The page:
Site preparations are now underway on an imaginative public green space near downtown Winchester, Kentucky. The 30-acres, known as Project 1107 for its address at 1107 W. Lexington Ave., will be transformed into a park that establishes a legacy of well-being in Clark County. Today, board members from The Greater Clark Foundation (GCF) visited the site to celebrate the project kick-off. Construction is expected to be complete by the end of 2018.
Over the past several months, GCF has worked with design-build firm Dean Builds to develop final design plans. Those plans stem from the input of nearly 200 Clark County residents over the past five years about how to repurpose the land where the former hospital once stood through discussions, committee meetings, and even a Youth Design Team made up of area youth.
“What is truly special about the design of this park is it reflects what community members said they want to see, not just for their current family members, but for generations to come,” said Beth Jones, GCF program officer. “They spoke, and we listened. When the park opens, we’re excited to present a place that will bring people together from all backgrounds.”
Project 1107 will encourage the health and well-being of the community. There will be spaces for recreation, education, and cultural activities and opportunities for people of all ages to play, reflect, exercise and use their imaginations. The park will include a two-acre children’s playspace, nature trails and walking paths, a dog park, native plants and large lawns, and embraces Winchester’s unique location, “where the Bluegrass meets Appalachia.”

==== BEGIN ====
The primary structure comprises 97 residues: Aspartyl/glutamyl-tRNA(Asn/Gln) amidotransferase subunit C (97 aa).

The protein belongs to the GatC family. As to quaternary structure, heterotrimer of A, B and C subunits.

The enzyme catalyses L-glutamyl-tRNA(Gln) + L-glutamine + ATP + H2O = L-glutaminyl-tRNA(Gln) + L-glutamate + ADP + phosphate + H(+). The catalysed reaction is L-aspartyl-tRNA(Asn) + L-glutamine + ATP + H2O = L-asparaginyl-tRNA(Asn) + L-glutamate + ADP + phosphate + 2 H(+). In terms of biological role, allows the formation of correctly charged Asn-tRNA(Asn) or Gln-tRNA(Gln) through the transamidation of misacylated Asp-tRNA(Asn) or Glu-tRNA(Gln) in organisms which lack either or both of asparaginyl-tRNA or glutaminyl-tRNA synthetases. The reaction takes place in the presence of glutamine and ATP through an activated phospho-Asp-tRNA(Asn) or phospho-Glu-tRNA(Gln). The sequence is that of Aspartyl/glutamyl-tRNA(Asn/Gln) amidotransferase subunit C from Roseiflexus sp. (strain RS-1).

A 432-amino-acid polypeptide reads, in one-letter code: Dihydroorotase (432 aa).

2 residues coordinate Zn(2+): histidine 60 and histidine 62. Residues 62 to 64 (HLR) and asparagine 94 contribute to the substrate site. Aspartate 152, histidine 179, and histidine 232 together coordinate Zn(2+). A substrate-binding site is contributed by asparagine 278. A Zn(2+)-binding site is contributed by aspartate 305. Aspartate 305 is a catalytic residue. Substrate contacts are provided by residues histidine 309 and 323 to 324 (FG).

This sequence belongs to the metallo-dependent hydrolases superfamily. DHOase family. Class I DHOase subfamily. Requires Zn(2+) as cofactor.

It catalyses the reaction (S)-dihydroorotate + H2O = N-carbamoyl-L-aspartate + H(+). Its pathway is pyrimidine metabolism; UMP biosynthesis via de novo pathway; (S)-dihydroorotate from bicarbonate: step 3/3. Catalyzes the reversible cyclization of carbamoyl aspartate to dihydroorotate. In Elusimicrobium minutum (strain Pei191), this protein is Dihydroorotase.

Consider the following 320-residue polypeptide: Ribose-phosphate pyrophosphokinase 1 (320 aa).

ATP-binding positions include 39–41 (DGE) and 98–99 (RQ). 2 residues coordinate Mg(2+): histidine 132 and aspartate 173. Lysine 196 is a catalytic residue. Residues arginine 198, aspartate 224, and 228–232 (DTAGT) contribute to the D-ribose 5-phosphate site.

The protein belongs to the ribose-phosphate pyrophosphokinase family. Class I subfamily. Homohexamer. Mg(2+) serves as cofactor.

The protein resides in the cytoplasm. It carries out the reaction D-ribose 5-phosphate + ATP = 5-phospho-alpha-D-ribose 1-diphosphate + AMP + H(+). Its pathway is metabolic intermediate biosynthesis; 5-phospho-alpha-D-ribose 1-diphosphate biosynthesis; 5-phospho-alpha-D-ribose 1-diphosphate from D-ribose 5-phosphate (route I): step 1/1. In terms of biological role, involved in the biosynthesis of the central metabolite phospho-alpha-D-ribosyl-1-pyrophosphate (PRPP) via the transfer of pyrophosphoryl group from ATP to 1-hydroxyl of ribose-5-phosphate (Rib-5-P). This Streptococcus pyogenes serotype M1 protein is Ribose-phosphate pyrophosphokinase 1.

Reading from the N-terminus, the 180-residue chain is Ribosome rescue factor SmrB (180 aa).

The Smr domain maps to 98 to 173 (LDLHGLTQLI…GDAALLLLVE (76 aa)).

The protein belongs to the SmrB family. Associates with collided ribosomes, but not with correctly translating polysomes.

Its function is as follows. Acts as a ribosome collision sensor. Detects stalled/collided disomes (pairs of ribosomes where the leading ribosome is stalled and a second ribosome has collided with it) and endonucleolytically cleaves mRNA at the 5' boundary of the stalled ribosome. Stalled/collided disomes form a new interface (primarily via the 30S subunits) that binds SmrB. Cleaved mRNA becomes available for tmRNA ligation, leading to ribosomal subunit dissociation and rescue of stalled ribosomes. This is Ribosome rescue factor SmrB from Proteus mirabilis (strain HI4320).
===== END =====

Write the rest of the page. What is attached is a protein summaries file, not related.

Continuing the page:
The park will be ADA-accessible and the playspace was designed with inclusivity for children of all abilities. The play features will offer opportunities for social and imaginative play, which help build problem solving abilities and cooperation skills. Features include climbing structures, swings, loose parts play and a stream that offer a throw-back to the nature play of the past when children played outside in creeks and went on hikes.
Construction is expected to take about six months. The community will be invited to get a first-look at how the new park is shaping up when GCF hosts “hard hat tours” in late summer. Dates and times will be announced at a later time.